The 29th International Horticultural Congress | Sustaining Lives, Livelihoods and Landscapes | 17-22 August 2014
Back | Home > Symposia > Organic Waste to Horticultural Resource
 

Organic Waste to Horticultural Resource

Sponsored by the ISHS Section Tropical & Subtropical Fruits and Commissions Plant Substrates & Soilless Culture and Sustainability though Integrated & Organic Horticulture

This Symposium on “Organic waste to horticultural resource” will be held in Brisbane during the IHC2014 Congress (17-22 August 2014).

The impetus to transform waste from food, agricultural, construction, water and indeed horticultural industries into viable commercial products has increased markedly in the last three decades. In Europe, pressures to reduce peat as a growing medium in some countries has led to uptake of renewable resources such as bark, coir and green compost: all formerly regarded as wastes. Indeed some materials, notably coir are now recognised as highly valued substrate constituents and production contributes significantly to the local economy in parts of India and Sri Lanka. Challenges have intensified with biomass demands for some of these materials notably bark, both in Europe and the USA.

Composted wastes of plant, animal, and even human origin are now widely used in soil amendment and as components of substrates for plant growth. Also within the realm of plant cultivation, reuse of waste water from for example, fish ponds, has formed the basis of Aquaponics systems in several parts of the world.

Organic wastes may also find other uses in industry: pigments may be extracted from waste fruit peels and used as ‘natural’ dyeing agents: energy can be produced from anaerobic digestion of glasshouse crop waste.

Horticulture may offer solutions to the disposal of many organic wastes, but emphasis must be placed on quality and consistency. The success of products and processes developed through years of often painstaking research is often assured only through complementary rigorous quality control procedures.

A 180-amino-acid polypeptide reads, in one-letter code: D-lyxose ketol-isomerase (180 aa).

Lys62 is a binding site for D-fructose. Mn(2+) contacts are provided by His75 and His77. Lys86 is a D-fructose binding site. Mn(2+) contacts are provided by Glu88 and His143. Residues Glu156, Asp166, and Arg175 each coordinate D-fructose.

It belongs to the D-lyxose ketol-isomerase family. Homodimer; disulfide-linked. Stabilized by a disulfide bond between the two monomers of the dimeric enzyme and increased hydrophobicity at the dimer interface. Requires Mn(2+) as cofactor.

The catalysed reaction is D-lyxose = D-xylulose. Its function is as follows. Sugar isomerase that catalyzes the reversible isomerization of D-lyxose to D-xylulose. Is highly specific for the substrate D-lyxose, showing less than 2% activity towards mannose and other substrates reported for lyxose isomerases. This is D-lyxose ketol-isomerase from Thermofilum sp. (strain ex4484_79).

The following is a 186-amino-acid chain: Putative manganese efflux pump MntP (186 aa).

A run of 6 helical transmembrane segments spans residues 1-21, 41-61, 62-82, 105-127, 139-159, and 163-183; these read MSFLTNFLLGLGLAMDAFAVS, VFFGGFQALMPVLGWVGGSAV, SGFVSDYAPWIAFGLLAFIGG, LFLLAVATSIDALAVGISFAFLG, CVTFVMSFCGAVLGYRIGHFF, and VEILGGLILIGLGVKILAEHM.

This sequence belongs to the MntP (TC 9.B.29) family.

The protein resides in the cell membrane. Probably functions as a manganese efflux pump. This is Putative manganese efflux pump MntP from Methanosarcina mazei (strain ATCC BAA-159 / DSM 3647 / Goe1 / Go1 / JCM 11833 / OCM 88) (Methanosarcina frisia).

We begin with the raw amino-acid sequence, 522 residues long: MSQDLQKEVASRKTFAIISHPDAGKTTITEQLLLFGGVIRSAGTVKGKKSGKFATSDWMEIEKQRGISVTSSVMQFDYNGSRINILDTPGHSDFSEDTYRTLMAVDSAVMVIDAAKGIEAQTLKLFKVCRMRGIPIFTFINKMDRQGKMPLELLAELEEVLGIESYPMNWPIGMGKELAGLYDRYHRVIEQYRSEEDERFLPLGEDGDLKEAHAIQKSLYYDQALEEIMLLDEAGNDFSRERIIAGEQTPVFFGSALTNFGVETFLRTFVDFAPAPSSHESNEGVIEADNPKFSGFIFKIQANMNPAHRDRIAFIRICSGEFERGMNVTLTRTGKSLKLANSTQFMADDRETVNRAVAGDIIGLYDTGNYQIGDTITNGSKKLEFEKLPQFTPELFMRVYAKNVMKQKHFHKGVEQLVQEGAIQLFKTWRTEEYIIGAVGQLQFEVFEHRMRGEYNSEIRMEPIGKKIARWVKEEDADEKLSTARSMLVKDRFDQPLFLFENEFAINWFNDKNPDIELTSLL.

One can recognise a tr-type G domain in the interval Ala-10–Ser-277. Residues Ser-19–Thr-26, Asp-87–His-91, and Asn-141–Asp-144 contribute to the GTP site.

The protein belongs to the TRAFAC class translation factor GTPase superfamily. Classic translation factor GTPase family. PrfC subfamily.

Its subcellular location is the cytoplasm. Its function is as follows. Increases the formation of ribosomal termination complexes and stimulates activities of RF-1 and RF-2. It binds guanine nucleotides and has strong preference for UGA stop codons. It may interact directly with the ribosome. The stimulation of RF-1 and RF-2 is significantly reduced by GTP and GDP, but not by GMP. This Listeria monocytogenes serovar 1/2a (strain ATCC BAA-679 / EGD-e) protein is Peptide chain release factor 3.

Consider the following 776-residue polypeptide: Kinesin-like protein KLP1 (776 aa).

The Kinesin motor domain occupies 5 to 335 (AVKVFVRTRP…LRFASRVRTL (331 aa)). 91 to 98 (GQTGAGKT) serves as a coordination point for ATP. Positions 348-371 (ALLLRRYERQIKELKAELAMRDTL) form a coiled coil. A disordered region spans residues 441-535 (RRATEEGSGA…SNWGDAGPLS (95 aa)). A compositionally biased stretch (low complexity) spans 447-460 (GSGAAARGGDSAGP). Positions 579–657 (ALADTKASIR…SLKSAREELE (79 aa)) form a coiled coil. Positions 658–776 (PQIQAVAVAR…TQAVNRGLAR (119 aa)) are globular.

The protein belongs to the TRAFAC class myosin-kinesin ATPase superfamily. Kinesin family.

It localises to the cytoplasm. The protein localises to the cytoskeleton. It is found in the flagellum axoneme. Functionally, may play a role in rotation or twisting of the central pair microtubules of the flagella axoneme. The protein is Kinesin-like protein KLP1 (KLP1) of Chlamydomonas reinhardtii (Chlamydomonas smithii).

The convenor welcomes oral and poster contributions to the symposium in Brisbane, which will be partitioned into four themes:

  • Plant growing media derived wholly or partially from composting processes
  • Recirculating systems of cultivation in hydroponics and aquaponics
  • Novel uses of organic wastes in horticultural and other industries
  • Quality control processes: essential underpinning of waste transformation and end-use.

Convenor

Dr Bill Carlile, researched and lectured for many years in the Applied Plant Sciences at Nottingham Trent University, and from 2001 as Head of Microbiology, Plant and Environmental Sciences. His research, always linked to industry, in crop protection and soilless media led to Bill accepting the post of Principal Horticultural Scientist at Bord na Mona, the Irish Peat Board in 2006, where the principal focus of his work was on peat dilution and replacement in growing media. Bill remained with Bord na Mona until his retirement from the post in 2011, but continues to act as consultant to the company and others with interests in growing media and crop protection. He has written many papers and reviews on growing media, and is the author of two books on crop protection, one of which is a standard text currently in its third edition.

Co-convenor: Dr Mike Nichols, Palmerston North, New Zealand

Keynote Speaker

Dr Chris Blok will give a keynote address related to by-products ( bark, coir, green compost) and their use in horticultural substrates, specifically focusing on experiences in Holland. In 1984 he became the first research engineer at the fast growing Rockwool Grodan Company (production of rockwool as a growing medium). In 1992 he joined Beekenkamp plant propagators as specialist in sowing media and rooting. In 1995 he became researcher at the department for soil fertility and plant nutrition at the Glasshouse Crops Research and Experimental Station in Naaldwijk. He is now researcher at ‘Wageningen UR Greenhouse Horticulture’, a business unit of Wageningen University and Research (merged with the Naaldwijk station). He has been involved in the development of growing media (systems) in the Netherlands as well as abroad. He was the main inventor on five patents for several of his employers and developed a patent strategy for Grodan. He became involved in quality and certification work in 1984 and over time was representative for the Netherlands in the European Norms Commission CEN for Growing Media and Soil Improvers. He was involved with ISHS symposia since 1984 and was convener for the GroSci2013 symposium in Leiden, the Netherlands.

Dr Bill Carlile will give a keynote address on composting and the transformation of wastes into growing media.

Scientific Committee

  • Paul Alexander (UK)
  • Andreas Baumgarten (Austria)
  • Chris Blok (The Netherlands)
  • Silvia Bures (Spain)
  • Anne Coules (England)
  • Laura Crippa (Italy)
  • Owen Doyle (Ireland)
  • Paul Fisher (USA)
  • Brian Jackson (USA)
  • Alberto Masaguer Rodriguez (Spain)
  • Jean-Charles Michel (France)
  • Reza Nemati (Canada)
  • Dimitrios Savvas (Greece)
  • Maurice Vestburg (Finland)
  • Wim Voogt (The Netherlands)
  • Patrizia Zaccheo (Italy)
  • Youbin Zheng (Canada)
Order Viagra online visit webpage now! Full Certified.